It’s well-known that Puccini and Gershwin wanted to set Ferenc Molnar’s play Liliom operatically, and that the Hungarian playwright denied them permission. But Molnar was so charmed by Rodgers and Hammerstein’s first effort, Oklahoma!, that he granted them the right to set his play to music.

It’s fascinating to speculate what Puccini or, Gershwin might have done with the dark Liliom, about an unemployed carnival barker who kills himself in a robbery attempt but is allowed to return to earth as a beggar.

He tries to give his daughter a star stolen from heaven, and when she refuses it, he strikes her in despair and is sent back to purgatory. Pretty bleak stuff, though it might have been at home in the opera house.

For years Richard Rodgers had been writing songs with Lorenz Hart for various musical comedies, revues, and movies; in the 30s they, along with a young choreographer named George Balanchine, had experimented with incorporating dance into their work. They were also concerned about transitions from dialogue to music, and set talking to music as a prologue to singing. As wonderful as so many of those old Rodgers and Hart songs are, they are often only vaguely related to the play’s action; the style of the time was still to allow both songs and play to stand on their own.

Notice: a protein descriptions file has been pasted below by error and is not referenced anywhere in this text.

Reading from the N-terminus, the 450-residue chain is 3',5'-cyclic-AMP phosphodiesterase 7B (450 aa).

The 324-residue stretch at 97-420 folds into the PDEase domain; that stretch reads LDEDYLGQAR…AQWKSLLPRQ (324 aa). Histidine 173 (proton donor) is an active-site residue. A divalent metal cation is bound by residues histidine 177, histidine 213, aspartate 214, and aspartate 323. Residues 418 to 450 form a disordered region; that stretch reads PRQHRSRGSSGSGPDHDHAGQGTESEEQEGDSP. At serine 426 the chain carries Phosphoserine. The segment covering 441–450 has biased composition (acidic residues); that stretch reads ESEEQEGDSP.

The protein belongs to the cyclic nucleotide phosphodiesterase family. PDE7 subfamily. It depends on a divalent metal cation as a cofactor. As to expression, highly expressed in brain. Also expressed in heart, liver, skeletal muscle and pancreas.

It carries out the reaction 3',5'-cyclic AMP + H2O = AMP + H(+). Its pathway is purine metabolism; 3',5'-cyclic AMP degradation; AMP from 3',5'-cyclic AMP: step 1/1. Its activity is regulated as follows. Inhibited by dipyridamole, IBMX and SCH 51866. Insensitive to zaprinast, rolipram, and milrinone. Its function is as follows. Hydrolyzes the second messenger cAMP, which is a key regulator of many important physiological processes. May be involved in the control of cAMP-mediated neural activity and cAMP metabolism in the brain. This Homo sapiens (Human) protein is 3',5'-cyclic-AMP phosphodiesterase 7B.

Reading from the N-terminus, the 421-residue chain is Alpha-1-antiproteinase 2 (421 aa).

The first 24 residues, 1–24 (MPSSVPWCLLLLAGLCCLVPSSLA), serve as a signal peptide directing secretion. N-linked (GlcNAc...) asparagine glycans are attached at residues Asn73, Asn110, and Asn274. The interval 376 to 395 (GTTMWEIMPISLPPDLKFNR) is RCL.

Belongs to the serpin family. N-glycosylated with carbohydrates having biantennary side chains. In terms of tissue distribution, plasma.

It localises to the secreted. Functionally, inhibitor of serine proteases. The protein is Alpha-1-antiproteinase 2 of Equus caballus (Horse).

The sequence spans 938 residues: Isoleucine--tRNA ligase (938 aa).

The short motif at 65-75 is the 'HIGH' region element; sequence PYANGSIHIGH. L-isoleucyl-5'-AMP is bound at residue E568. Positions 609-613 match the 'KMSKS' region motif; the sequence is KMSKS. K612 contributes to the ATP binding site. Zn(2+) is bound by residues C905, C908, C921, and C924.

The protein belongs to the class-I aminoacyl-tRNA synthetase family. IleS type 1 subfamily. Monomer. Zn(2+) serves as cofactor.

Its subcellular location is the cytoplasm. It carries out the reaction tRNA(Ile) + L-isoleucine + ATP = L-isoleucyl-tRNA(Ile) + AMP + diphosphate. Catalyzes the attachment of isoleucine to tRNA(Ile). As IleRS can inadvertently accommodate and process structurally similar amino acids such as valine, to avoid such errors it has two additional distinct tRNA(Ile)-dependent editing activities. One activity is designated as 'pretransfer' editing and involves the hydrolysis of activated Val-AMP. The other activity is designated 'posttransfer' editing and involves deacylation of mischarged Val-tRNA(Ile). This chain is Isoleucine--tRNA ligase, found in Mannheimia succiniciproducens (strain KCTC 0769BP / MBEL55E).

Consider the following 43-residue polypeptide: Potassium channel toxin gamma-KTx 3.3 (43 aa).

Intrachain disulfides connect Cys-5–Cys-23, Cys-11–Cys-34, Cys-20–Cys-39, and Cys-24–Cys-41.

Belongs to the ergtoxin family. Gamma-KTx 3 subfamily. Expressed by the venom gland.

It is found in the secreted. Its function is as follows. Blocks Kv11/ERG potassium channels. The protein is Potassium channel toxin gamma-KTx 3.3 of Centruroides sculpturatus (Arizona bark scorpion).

When Hart’s alcoholism became so bad that he was no longer able to work (Rodgers always said he would have gone on working with Hart forever if it had been possible), Rodgers teamed up with the successful playwright Oscar Hammerstein II. Together they created a new uniquely American art form: the musical (or musical theater, as they termed it), in which every song advanced the story, every dance was done in character, and the line between music and drama was so magnificently blurred that you never knew when dialogue might turn into song or action into dance.

Carousel soon followed Oklahoma!, developing even deeper characters and containing more music. Its ending is certainly more optimistic and uplifting than Liliom’s (Molnar was said not only to have approved but to have loved it), but much of the play’s bleakness remains intact. Certainly the central character of Billy Bigelow is as earthy and tough as ever, even if he has his more gentle moments.

It’s most appropriate that Carousel should be the first musical presented by Chicago Opera Theater, for even though it is not an opera in the strict sense–American vernacular or otherwise–it is a musical with many operatic elements, which can benefit greatly from what an opera company can bring to them.

Plenty of tender loving care was put into the present production, and it shows. Virtually every aspect is extremely entertaining and well handled. Perhaps the biggest surprise was the high quality of the acting–during both the singing and the many scenes of purely spoken dialogue. Acting is a glaring weakness of most operatically presented musicals or operettas (Lyric’s recent Die Fledermaus, for instance), but the acting here could match that of any Broadway production. The characters connected with one another, and each was concerned with the overall effect of a scene rather than with stealing the show. That is quite unusual. And, thank heaven, there were none of the usual corny country accents.